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Prehistoric Britons rack up food miles for feasts near Stonehenge: Landmark study reveals the monumental distances traveled for national mass gatherings -- ScienceDaily

Using isotope analysis, which identifies chemical signals from the food and water that animals have consumed, the researchers were able to determine geographical areas where the pigs were raised. The study offers the most detailed picture yet of the degree of mobility across Britain at the time of Stonehenge. Dr Madgwick said: "Arguably the most startling finding is the efforts that participants invested in contributing pigs that they themselves had raised. Procuring them in the vicinity of the feasting sites would have been relatively easy. "Pigs are not nearly as well-suited to movement over distance as cattle and transporting them, either slaughtered or on the hoof, over hundreds or even tens of kilometres, would have required a monumental effort. "This suggests that prescribed contributions were required and that rules dictated that offered pigs must be raised by the feasting participants, accompanying them on their journey, rather than being acquired locally."

Stone Age Cave Symbols May All Be Part of a Single Prehistoric Proto-Writing System

And when von Petzinger looked through archaeology papers for mentions or illustrations of symbols in cave art outside Europe, she found that many of her 32 signs were used around the world. There is even tantalising evidence that an earlier human, Homo erectus, deliberately etched a zigzag on a shell on Java some 500,000 years ago. “The ability of humans to produce a system of signs is clearly not something that starts 40,000 years ago. This capacity goes back at least 100,000 years,” says Francesco d’Errico from the University of Bordeaux, France.

Vision, not limbs, led fish onto land 385 million years ago -- ScienceDaily

Neuroscientist and engineer Malcolm A. MacIver of Northwestern and evolutionary biologist and paleontologist Lars Schmitz of Claremont McKenna, Scripps and Pitzer colleges studied the fossil record and discovered that eyes nearly tripled in size before -- not after -- the water-to-land transition. The tripling coincided with a shift in location of the eyes from the side of the head to the top. The expanded visual range of seeing through air may have eventually led to larger brains in early terrestrial vertebrates and the ability to plan and not merely react, as fish do. "Why did we come up onto land 385 million years ago? We are the first to think that vision might have something to do with it," said MacIver, professor of biomedical engineering and of mechanical engineering in the McCormick School of Engineering. "We found a huge increase in visual capability in vertebrates just before the transition from water to land. Our hypothesis is that maybe it was seeing an unexploited cornucopia of food on land -- millipedes, centipedes, spiders and more -- that drove evolution to come up with limbs from fins," MacIver said. (Invertebrates came onto land 50 million years before our vertebrate ancestors made that transition.)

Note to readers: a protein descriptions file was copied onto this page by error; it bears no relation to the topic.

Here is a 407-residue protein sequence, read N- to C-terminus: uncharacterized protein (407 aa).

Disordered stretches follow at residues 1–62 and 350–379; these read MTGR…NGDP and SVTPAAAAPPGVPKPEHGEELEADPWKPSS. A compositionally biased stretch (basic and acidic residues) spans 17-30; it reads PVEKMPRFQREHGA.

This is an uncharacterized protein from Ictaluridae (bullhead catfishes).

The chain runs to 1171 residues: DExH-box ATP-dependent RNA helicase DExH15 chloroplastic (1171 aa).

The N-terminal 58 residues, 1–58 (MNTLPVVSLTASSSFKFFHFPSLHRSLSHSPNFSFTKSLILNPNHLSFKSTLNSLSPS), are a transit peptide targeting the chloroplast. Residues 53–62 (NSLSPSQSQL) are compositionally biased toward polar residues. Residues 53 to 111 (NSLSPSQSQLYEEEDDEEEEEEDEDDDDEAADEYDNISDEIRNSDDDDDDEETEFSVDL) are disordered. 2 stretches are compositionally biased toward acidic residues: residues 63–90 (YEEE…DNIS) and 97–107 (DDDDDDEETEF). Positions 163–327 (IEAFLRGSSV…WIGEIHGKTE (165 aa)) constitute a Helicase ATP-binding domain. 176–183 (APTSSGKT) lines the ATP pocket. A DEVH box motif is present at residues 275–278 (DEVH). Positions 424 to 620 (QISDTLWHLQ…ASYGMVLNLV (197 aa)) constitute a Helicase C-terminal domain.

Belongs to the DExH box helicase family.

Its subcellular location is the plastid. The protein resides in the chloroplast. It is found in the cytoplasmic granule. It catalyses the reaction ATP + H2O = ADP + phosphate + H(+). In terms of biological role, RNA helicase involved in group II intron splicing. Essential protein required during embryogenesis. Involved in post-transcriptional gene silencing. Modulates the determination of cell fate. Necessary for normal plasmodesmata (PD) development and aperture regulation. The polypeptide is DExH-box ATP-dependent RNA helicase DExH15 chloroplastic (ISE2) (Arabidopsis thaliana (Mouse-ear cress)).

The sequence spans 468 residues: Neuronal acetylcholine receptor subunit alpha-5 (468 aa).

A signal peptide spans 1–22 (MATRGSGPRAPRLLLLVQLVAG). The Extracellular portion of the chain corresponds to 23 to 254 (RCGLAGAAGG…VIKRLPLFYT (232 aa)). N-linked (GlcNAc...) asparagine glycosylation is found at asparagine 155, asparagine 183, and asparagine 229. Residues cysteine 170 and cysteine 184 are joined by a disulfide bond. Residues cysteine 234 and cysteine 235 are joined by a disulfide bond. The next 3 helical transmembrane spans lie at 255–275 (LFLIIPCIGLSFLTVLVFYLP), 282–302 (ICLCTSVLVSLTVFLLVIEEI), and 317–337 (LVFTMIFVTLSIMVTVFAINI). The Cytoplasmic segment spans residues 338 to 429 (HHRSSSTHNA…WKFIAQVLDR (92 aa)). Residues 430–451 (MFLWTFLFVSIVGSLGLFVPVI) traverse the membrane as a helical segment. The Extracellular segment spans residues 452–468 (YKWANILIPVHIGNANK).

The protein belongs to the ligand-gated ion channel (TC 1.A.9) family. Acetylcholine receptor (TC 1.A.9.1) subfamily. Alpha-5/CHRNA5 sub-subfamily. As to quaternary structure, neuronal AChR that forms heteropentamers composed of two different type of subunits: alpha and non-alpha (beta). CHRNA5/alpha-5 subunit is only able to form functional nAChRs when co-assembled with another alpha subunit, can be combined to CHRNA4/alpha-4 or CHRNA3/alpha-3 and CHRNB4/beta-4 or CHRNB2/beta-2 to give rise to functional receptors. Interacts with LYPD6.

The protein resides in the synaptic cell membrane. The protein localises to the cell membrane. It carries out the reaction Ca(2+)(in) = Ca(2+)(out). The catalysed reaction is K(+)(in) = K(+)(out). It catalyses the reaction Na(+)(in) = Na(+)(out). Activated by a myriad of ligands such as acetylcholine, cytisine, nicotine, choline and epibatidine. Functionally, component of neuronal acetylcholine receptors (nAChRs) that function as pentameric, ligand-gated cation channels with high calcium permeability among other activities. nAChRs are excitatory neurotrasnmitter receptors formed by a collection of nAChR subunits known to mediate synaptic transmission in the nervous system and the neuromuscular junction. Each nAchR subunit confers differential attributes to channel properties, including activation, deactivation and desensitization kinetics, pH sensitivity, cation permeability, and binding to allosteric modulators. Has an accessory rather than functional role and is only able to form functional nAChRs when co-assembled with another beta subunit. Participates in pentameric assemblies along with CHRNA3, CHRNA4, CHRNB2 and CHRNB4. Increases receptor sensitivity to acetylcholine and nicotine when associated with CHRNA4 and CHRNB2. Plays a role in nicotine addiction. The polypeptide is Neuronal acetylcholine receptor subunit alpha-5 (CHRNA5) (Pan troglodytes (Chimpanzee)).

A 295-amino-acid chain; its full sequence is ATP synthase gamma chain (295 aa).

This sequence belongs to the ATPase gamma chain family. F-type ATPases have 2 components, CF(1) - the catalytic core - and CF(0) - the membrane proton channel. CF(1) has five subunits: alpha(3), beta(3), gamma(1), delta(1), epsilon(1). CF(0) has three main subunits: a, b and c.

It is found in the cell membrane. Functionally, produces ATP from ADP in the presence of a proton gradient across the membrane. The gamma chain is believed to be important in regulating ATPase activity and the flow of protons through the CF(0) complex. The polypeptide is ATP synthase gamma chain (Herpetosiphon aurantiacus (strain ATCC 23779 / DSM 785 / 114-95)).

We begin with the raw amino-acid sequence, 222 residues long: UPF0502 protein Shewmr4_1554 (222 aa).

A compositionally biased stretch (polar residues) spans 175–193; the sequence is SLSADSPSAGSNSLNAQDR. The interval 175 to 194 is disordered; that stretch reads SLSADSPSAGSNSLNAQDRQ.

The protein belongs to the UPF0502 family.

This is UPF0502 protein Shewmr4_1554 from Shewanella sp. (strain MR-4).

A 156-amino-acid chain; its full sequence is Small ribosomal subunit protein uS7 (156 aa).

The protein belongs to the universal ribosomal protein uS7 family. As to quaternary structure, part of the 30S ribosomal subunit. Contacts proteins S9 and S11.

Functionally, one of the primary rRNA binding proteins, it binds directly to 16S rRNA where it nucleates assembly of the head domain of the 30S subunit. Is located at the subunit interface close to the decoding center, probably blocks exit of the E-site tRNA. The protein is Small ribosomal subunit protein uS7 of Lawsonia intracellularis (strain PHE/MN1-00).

38,000-year-old carving includes enigmatic “punctuation” pattern | Ars Technica

There are punctuations, which form a clear pattern behind and beneath the animal. There are also "short, parallel marks" in front of the aurochs' chest. And there is a deep line that cuts straight through the center of the stone and the aurochs' body, as well as a "tunnel-like depression" right in the abdomen. Indeed this line was cut so deeply that the researchers believe it eventually caused the slab to split in two. Interestingly, analysis revealed that this deep cut was carved first, then the punctuations, followed by the aurochs. So the animal's body was drawn on top of these abstract dots and lines, and some of the dots were even joined to create the aurochs' legs, hindquarters, and abdomen. "The animal figure, executed after the creation of the deep depression, was constructed so as to integrate this feature, which seems to have an important role in the overall graphic construct," the research team wrote. Further Reading First discovery of 50,000-year-old human settlements in Australian interior Early archaeologists believed these punctuations, which are found throughout the region, were a way of tracking phases of the moon.